‘Worst of Energy Crisis May Be Over,’ Says Dallas Fed Economist
For Immediate Release: Sept. 27, 2016
Recent data show improvements in Texas economy, though risks to forecast remain
DALLAS—Recent data suggest Texas may have weathered the worst of the oil bust, said Federal Reserve Bank of Dallas economist Pia Orrenius in the latest Texas Economic Update video.
“We’ve been very encouraged by the recent data we’re seeing for the state of Texas,” Orrenius said. “Whether it’s employment growth or the Texas Business Outlook Surveys, they’ve both improved significantly in recent months and are far better than they were earlier in the year. We’ve been encouraged by this because it suggests that the worst of the energy crisis may be over.”
Texas employment picked up over the summer. Texas jobs increased an annualized 3.2 percent in July and 2.6 percent in August—outpacing the nation. The gains were broad based across industry sectors.
“We saw increased job growth in the service sector, we saw a decline in the pace of losses in the goods-producing sector, and most remarkably, we saw an increase in oil and gas employment in August that we hadn’t seen since 2014,” Orrenius said.
Forward-looking measures also showed improvement. The Texas Manufacturing Outlook Survey production index increased to 4.5 in August, and then jumped even further to 16.7 in September. The Texas Service Sector Outlook Survey also continued to reflect expansion.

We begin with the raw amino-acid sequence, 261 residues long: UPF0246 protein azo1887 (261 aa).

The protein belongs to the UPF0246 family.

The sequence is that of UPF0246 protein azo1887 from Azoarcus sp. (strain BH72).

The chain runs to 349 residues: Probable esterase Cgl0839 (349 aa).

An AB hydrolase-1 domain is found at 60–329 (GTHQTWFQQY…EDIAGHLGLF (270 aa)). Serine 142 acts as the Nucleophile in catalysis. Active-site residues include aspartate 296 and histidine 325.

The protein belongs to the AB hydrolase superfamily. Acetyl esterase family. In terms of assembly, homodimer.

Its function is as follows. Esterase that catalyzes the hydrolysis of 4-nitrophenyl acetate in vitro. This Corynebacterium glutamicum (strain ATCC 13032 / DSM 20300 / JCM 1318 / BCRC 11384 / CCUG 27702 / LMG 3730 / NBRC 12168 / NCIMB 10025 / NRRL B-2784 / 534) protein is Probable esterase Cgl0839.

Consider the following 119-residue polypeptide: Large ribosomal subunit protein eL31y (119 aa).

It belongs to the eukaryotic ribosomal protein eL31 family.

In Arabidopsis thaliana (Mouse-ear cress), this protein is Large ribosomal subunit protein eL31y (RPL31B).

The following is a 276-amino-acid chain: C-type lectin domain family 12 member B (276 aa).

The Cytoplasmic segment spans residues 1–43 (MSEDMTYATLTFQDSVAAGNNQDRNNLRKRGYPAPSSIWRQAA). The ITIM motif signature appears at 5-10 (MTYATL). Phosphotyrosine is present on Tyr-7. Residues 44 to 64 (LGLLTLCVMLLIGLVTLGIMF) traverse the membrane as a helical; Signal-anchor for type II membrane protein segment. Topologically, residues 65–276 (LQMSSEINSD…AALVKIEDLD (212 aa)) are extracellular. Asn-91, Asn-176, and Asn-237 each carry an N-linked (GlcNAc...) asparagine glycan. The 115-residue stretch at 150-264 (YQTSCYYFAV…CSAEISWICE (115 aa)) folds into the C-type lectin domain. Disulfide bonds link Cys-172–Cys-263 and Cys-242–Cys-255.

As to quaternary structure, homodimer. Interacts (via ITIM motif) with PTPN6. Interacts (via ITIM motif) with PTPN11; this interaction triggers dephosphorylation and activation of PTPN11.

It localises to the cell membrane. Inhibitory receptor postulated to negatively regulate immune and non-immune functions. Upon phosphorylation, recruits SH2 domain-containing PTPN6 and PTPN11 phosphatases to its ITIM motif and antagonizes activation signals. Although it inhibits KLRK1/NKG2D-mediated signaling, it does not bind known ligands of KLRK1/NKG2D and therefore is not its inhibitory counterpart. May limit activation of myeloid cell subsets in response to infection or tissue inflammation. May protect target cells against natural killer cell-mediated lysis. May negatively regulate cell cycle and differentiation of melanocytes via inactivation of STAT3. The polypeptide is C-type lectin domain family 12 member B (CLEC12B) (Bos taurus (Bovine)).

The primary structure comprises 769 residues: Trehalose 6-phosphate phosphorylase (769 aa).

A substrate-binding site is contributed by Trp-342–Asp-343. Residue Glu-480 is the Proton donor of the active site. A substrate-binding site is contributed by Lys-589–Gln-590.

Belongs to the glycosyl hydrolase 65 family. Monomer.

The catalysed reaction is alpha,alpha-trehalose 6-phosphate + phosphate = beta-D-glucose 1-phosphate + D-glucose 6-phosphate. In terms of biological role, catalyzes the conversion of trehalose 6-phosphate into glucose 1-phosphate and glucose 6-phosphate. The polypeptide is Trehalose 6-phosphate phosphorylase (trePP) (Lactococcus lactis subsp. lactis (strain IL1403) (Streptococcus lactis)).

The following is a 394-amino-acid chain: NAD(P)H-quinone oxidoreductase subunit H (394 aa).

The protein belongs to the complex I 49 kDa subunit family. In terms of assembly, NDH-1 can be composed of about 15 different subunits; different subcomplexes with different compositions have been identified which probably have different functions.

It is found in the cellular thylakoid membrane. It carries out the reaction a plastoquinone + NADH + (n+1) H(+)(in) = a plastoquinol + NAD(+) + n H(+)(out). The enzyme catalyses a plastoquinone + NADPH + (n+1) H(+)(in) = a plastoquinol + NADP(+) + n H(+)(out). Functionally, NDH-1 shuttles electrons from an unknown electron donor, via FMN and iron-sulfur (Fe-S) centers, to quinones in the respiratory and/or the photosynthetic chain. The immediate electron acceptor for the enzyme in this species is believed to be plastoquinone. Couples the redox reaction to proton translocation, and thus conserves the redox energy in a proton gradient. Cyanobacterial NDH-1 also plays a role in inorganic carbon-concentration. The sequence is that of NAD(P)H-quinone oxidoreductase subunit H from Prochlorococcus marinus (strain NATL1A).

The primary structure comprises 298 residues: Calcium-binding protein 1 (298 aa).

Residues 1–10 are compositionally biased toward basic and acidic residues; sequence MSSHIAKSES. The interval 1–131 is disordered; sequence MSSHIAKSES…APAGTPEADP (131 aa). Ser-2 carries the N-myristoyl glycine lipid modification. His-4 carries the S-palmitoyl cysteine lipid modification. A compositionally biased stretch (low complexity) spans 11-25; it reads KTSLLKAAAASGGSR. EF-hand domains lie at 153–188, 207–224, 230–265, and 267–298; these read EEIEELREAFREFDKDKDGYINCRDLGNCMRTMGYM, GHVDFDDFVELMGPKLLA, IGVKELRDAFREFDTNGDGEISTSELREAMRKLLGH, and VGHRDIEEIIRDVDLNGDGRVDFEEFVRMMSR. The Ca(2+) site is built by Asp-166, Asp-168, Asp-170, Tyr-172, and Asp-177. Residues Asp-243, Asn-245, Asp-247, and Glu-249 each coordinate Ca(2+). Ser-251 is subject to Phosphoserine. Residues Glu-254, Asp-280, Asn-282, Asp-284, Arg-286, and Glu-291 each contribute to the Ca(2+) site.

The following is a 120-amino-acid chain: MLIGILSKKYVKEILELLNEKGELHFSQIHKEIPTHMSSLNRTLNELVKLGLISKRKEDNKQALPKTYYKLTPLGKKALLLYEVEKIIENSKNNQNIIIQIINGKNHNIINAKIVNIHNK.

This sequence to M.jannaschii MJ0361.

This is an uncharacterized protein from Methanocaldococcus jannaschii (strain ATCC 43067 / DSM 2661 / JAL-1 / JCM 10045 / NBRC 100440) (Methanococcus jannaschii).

With oil prices now hovering in the $40 to $50 range, even the Texas energy sector has shown some signs of improvement. The rig count reached 244 for the week ending Sept. 16—up from its May low of 173. In a further sign of strength, Houston, which has been hard hit by the bust, saw employment gains in August.
The Dallas Fed’s Texas Employment Forecast calls for 1.2 percent growth in 2016, implying job gains in the second half of the year will be around 2.3 percent. Nevertheless, some risks to the forecast remain, according to Orrenius. These include the possibility of sharply lower oil prices, a stronger dollar—which negatively affects the state’s exports and manufacturing—and decelerating global or U.S. growth.
More data on the Texas economy can be found in the most recent Regional Economic Update. Orrenius is a vice president and senior economist at the Dallas Fed.
Federal Reserve Bank of Dallas
Phone: (214) 922-6748